German - US-American Collaborations
With the transnational funding initiative "German - USA Collaborations in Computational Neuroscience", the German Federal Ministry of Education and Research (BMBF) and the National Science Foundation (NSF) support German-American collaborative projects in Computational Neuroscience. The collaborations are supported by around 1.8 Mio € (starting 2010), around 1.3 Mio € (starting 2011) and around 1.2 Mio € (starting from 2012) from the German and the American institutions, respectively.
The German - US-American Collaborations in Computational Neuroscience are aimed at establishing transnational research projects, strengthening already existing collaborations between researchers of the two countries and raising them to a new level.
The following projects are currently supported within the framework of the German - US-American Collaborations in Computational Neuroscience:
First funding round, starting 2010:
- Munich - San Diego: "Hippocampal representation of auditory und spatial sequences"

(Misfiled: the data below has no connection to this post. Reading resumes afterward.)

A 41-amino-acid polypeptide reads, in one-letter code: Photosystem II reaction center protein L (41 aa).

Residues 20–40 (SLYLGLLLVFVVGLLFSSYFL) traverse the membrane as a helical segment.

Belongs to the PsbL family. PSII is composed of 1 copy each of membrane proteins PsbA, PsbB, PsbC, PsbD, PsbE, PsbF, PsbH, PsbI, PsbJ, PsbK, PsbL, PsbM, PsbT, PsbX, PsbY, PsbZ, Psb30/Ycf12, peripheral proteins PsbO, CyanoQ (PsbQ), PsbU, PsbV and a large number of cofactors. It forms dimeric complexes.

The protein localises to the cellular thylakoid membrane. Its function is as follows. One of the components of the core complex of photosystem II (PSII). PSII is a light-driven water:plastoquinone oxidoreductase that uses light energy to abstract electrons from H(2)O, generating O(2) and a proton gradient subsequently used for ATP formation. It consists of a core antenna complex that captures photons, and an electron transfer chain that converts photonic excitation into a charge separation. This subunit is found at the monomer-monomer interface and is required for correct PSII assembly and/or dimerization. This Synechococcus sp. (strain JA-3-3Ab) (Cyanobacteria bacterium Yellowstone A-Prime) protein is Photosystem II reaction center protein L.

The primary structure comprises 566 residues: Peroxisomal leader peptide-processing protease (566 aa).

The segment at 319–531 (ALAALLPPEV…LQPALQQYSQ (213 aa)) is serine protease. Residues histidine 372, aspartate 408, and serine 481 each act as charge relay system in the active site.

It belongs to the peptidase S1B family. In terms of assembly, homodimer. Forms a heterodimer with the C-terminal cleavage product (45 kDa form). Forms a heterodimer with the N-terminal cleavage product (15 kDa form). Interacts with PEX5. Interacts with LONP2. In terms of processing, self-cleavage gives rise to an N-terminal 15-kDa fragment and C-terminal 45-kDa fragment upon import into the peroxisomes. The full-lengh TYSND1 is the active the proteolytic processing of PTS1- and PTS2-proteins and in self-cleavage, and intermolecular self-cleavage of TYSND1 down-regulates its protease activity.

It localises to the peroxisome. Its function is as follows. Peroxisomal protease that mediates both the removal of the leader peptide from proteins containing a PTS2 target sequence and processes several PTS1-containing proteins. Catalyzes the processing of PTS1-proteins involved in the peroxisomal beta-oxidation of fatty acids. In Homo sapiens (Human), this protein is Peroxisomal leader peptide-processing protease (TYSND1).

- Berlin - Cambridge: "Role of astrocytes in cortical information processing"
- Lübeck - New York: "Effects of weak applied currents on memory consolidation during sleep"
- Mannheim - Los Angeles: "Persistent Activity in the Entorhinal Cortex In Vivo"
- Freiburg - Cambridge: "Integration of bottom-up and top-down signals in visual recognition"
Second funding round, starting 2011:
- Berlin - College State: "Model-based control of spreading depression"
- Bonn - Ashburn / Evanston / Stanford: "Generation of computer models of dendritic signal processing and synaptic plasticity mechanisms in hippocampal nerve cells by high-resolution microscopy"
- Gießen - New Haven: "Neuronal theory of three-dimensional form perception"
- Heidelberg - Ithaca: "Higher order feature detection in the olfactory bulb"
- Magdeburg - Hanover / Princeton: "Development of general high-dimensional models of neuronal representation spaces"
- Tübingen - Atlanta: "How dynamic is neuronal coding? State dependent stimulus sensitivity in thalamo-cortical networks in the vibrissal system of the rat"
Third funding round, starting 2012:
- Frankfurt / Heidelberg - San Antonio: "Effects of activity-dependent changes of chloride concentration on cerebellar function"
- Jena - Rochester: "Exploring large scale functional connectivity in the human brain: From bench to bedside"
- Düsseldorf - Aurora: "Unravel CNS Regeneration - From Fact Extraction to Experimental Design"
- Jena - Pasadena: "Computational and Neural Mechanisms of Inference over Decision-Structure"
- Göttingen - Buffalo: "Somatic sodium channels and temporal precision of action potentials"
Further German - US-American collaborations are envisaged to be granted in the coming years.